Jobs and the Future of Work

Do performance reviews matter?

Richard A. Moran
President, Menlo College
Our Impact
What's the World Economic Forum doing to accelerate action on Jobs and the Future of Work?
The Big Picture
Explore and monitor how Future of Work is affecting economies, industries and global issues
A hand holding a looking glass by a lake
Crowdsource Innovation
Get involved with our crowdsourced digital platform to deliver impact at scale
Stay up to date:

Future of Work

December means more than end of year financial planning and holiday parties. In many organizations the end of the calendar year means it’s time for performance reviews.

To some managers, a review is a cursory way to check one more thing off the list of things to do.

To some who are on the receiving end of the review, it is an exercise in being patient until the numbers are involved. As in, what is the rating and how does that impact my salary?

To most, conducting or receiving a performance review is akin to getting a root canal or waiting in line at the DMV. That’s too bad for all concerned. A performance review can be a time to take stock of one’s career and to consider whether or not you are working in the right place.

For now, let’s forget about the process of how organizations conduct reviews or how individual managers treat them. After dealing with hundreds of organizations I have not found a single review process that is popular or perceived to be effective. Regardless, to the organization, the review does matter. It is the “permanent record” that helps or haunts you.

More importantly, the performance review matters big time to you. Here’s how:

Exceeds Expectations: Getting a great performance review should be everyone’s goal. In most organizations it is a real accomplishment and difficult to achieve. A high rating should be the recognition you deserve for working your butt off.

But the saw cuts many ways on always getting a 4 or 5 (out of 5, with 5 being good) and raises a host of questions. Does everyone always get good reviews? Are there any financial or promotion opportunities derived from getting good reviews? Is a good review an automatic? Is it a true reflection of what I do am I being challenged? Should I go to a place where I will be more challenged?

Meets Expectations: A “Meets” designation means you are in the pack with lots of others. It means too that you should be asking yourself if you are working hard enough. It could mean too that your crazy work hours and big contributions are gong unnoticed. Or, it could mean that the organizational culture is such that no one pays any attention to reviews so everyone gets a 3. A steady diet of 3’s usually means that nothing really good or really bad will probably happen to you – and that could be a good thing.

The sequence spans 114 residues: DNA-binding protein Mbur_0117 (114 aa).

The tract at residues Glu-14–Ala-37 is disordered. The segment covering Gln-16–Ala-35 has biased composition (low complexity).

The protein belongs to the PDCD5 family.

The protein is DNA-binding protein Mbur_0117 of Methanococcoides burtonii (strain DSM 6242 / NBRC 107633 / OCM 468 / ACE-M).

Needs Improvement: OK, now we are in trouble and really need to do a self-assessment. Low ratings could mean that you are in the wrong career or are so dissatisfied with your job that you don’t care. It could also mean that your boss is a butthead and will never give you your due. Rather than just try harder, a 1 or a 2 on a review might mean more of a heart-to-heart with yourself to see if you need to change jobs, change careers or pay attention.

Do performance reviews matter? The answer is a resounding YES to both the organization and to you. And we should embrace reviews (love might be a strong word) because a review should matter more to you than the organization. The review should be the annual career check up and could be a reaffirmation or a wake up call. Rather than treating a review as a necessary evil that happens once a year; look at it as a reminder that life is short and we should do work that is meaningful and that we enjoy.

So for now, forget how painful the process can be and make the annual performance review process relevant for you.

Have you had a performance review that changed your career?

Published in collaboration with LinkedIn

Author: Richard A. Moran, Ph.D., currently serves as the President of Menlo College in Atherton, California. 

Image: An unemployed man attends a simulated job interview, part of a “Fit for a job” coaching course in Brussels, REUTERS.

Don't miss any update on this topic

Create a free account and access your personalized content collection with our latest publications and analyses.

Sign up for free

License and Republishing

World Economic Forum articles may be republished in accordance with the Creative Commons Attribution-NonCommercial-NoDerivatives 4.0 International Public License, and in accordance with our Terms of Use.

The views expressed in this article are those of the author alone and not the World Economic Forum.

Related topics:
Jobs and the Future of WorkFinancial and Monetary Systems
World Economic Forum logo
Global Agenda

The Agenda Weekly

A weekly update of the most important issues driving the global agenda

Subscribe today

You can unsubscribe at any time using the link in our emails. For more details, review our privacy policy.

What can employers do to combat STEM talent shortages?

Timo Lehne

May 21, 2024

About Us



Partners & Members

  • Join Us

Language Editions

Privacy Policy & Terms of Service

© 2024 World Economic Forum